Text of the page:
Ommanney served in the expedition against Holland from August-October 1799, following which he earned praise for his capture on 16 September of a notorious French privateer, the Dunkirk lugger Dragon 16, which he had driven into heavy surf near Egmont on the Dutch coast before getting her into safe waters, although not without the loss of eight of her crew who drowned whilst trying to flee ashore in a small boat. The prize was taken into Yarmouth. In January 1800 the Busy went out to the Leeward Islands with a convoy of one hundred and fifty sail, but the sickly Ommanney left her and returned to England in July before she made the homeward voyage.

Whilst was still recuperating from illness Ommanney was given a commission to command the Garland 24 which had recently been added to the navy after being captured as the French privateer Mars. He was posted captain on 16 October 1800, whereupon he was superseded in command of the Garland, and he temporarily commanded the frigate Hussar 38 in the spring of 1801 before exchanging with Captain William Brown into the Robust 74, which he retained until the summer. From December 1801 until May 1802 was the flag captain to Rear-Admiral Cuthbert Collingwood aboard the Barfleur 98 in the Channel.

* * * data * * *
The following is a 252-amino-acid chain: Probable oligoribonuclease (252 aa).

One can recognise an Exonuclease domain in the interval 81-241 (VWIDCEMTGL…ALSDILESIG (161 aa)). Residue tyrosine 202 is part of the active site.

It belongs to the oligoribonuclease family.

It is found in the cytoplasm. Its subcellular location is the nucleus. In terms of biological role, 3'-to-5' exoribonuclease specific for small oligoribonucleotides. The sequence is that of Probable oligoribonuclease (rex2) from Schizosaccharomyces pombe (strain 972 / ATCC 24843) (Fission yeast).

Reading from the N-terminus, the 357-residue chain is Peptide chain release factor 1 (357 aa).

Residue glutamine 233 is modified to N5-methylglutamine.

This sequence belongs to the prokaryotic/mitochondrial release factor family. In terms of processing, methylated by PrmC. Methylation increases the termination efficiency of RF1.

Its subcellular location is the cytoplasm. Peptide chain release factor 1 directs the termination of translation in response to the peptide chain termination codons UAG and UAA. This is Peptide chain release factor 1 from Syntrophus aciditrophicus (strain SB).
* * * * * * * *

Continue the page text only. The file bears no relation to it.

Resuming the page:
After a period of unemployment following the renewal of hostilities with France in 1803 he became the flag-captain to Vice-Admiral Sir Erasmus Gower on the Newfoundland station aboard the Isis 50 in May 1804, although having returned to Portsmouth in November 1804 he spent a short time in blockade of the Texel and Boulonge. After going out to Newfoundland again in the early summer of 1805 the Isis arrived at Cork in November, and Ommanney left her shortly afterwards.

He thereafter had no further employment until June 1825, when he was appointed to recommission the Albion 74, going out to Lisbon via Cork and Gibraltar at the end of the year and thereafter serving in the Mediterranean. In 1827 he was created a C.B. and rewarded by France, Greece and Russia for his services at the Battle of Navarino, where he lost ten men killed and fifty wounded in taking his ship into action in what was described as ‘the highest style’. The Albion returned to Portsmouth in early 1828.

On 22 July 1830 Ommanney was promoted rear-admiral, and he was knighted on 20 May 1835. In the summer of 1837 he was defeated as a candidate for the parliamentary borough of South Hampshire, and in August it was announced that he would raise his flag at Plymouth aboard the aged Donegal 76, Captain John Drake, to go out to Lisbon to replace the indisposed Rear-Admiral Sir Edward Brace. After assuming the command in October he was nominated a K.C.B. on 20 July 1838.